Really though, what qualifies you as a Washingtonian for me is getting a license, buying a place and getting a job (in or around DC for the job).  In other words, putting down serious roots.  

  • http://westnorth.com/ Payton

    Looks like the Census link is broken; here’s the correct one.

    For the geeks out there, it’s from ACS. Similar figures are available from the IRS, but taxpayers != residents.

  • Alice Thornton

    Most “native” Washingtonians don’t even live here anymore (native = having been born here). I stuck around, but most of my family left for other climes. We needed to bring in new people to increase the tax base. I guess with this being the Nation’s Capital it would naturally be transient. Very few that I know of (including me) work for the government, either District or Federal, so you’ll find most of us either in creative or non-profit fields.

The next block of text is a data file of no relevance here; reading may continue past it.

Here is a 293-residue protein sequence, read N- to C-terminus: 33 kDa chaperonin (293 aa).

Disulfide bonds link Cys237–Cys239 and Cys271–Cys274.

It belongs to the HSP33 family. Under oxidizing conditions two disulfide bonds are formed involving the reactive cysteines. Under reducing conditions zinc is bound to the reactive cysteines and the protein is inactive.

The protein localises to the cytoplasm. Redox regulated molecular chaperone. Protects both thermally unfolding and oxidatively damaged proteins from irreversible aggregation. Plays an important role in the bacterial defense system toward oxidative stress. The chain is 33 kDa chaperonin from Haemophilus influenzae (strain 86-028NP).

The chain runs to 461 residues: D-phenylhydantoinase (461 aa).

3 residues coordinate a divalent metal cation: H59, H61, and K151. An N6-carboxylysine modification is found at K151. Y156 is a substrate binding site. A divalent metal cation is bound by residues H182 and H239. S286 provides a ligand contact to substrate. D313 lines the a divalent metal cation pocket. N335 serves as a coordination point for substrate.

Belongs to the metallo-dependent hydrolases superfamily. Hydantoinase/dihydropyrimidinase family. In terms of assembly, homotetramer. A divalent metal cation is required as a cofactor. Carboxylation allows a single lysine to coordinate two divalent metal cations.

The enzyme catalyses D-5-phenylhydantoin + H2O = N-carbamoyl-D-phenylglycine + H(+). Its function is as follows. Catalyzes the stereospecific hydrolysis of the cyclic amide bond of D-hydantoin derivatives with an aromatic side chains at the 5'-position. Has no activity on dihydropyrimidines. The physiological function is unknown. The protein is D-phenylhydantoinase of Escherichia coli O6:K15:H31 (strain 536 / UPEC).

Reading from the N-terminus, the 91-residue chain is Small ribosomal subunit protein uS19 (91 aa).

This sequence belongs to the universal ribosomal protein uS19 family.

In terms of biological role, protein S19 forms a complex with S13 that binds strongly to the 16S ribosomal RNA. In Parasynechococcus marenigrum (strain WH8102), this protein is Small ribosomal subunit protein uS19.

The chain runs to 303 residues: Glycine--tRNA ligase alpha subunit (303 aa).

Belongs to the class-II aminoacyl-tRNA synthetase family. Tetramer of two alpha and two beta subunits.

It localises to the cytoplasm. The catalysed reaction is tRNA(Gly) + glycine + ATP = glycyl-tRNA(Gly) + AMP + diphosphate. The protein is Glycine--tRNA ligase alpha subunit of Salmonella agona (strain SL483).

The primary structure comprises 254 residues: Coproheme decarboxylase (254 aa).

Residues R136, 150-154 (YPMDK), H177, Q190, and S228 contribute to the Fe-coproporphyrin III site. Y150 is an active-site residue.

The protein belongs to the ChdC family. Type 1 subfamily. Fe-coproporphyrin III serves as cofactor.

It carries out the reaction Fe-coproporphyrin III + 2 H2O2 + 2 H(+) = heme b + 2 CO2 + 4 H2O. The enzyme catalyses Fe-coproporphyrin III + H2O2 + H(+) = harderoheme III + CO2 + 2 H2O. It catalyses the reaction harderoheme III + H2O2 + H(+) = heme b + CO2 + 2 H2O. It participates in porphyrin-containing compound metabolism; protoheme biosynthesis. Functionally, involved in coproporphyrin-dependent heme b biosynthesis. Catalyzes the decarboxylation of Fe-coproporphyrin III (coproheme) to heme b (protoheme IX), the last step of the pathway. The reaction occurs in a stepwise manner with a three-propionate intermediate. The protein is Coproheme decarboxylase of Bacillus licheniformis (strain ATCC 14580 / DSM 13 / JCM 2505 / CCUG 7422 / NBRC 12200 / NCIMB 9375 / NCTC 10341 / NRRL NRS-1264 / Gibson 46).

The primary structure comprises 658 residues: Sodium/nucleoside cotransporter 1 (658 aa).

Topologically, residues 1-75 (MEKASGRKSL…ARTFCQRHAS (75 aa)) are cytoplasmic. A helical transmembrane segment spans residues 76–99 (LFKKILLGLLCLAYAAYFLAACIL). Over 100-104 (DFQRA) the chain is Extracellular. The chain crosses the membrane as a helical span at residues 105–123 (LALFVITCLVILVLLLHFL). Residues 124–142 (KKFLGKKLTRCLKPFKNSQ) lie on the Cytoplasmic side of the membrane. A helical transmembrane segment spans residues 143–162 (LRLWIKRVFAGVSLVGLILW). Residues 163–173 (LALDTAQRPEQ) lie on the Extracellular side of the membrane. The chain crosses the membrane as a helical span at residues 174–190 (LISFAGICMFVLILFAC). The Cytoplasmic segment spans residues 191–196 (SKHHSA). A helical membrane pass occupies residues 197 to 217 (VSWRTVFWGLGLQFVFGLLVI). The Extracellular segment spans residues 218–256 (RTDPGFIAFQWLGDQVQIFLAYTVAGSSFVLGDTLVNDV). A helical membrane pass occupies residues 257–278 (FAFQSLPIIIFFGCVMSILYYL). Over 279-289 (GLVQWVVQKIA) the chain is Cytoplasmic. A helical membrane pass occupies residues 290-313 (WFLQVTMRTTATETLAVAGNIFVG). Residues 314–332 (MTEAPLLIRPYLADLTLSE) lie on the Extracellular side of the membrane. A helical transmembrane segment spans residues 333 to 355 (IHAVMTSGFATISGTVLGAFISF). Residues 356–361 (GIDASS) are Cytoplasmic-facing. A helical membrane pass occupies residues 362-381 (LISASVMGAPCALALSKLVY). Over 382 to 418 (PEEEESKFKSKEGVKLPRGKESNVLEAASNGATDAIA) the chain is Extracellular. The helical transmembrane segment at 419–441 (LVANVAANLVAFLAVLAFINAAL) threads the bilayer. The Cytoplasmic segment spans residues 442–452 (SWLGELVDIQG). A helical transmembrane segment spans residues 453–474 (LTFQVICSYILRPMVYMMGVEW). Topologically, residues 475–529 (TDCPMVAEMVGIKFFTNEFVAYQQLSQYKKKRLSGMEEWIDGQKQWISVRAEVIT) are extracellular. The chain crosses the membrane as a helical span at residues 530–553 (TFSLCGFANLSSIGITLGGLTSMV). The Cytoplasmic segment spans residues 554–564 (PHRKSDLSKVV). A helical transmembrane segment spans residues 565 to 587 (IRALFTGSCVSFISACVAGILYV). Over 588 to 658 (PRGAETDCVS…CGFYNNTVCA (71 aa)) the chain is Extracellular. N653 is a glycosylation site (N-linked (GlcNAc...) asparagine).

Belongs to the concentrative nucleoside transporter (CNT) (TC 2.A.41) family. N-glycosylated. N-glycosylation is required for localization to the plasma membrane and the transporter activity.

• http://pulse.yahoo.com/_VC26IZNURPOE5E3NI7CQK5V3QY Joey D

    So, all those folks in my neighborhood who cheat the DC government out of whatever little tax revenue they would provide by faking Murland residency, even though they’ve lived here their whole lives, don’t count as “natives”?  Awesome, maybe they can stop acting like entitled a——– now.

  • Ward 5′s Baby Boy

    Great response, I was born in Providence Hospital (the new one) and am a fourth generation Washingtonian.  My Mother was the last group born in the old one and her mother was born there as well.  I’m a native and damn proud of it.  Raised in the city and did some schooling in PG County but got married and purchased my home in the city with my wife.  There is nothing like DC…..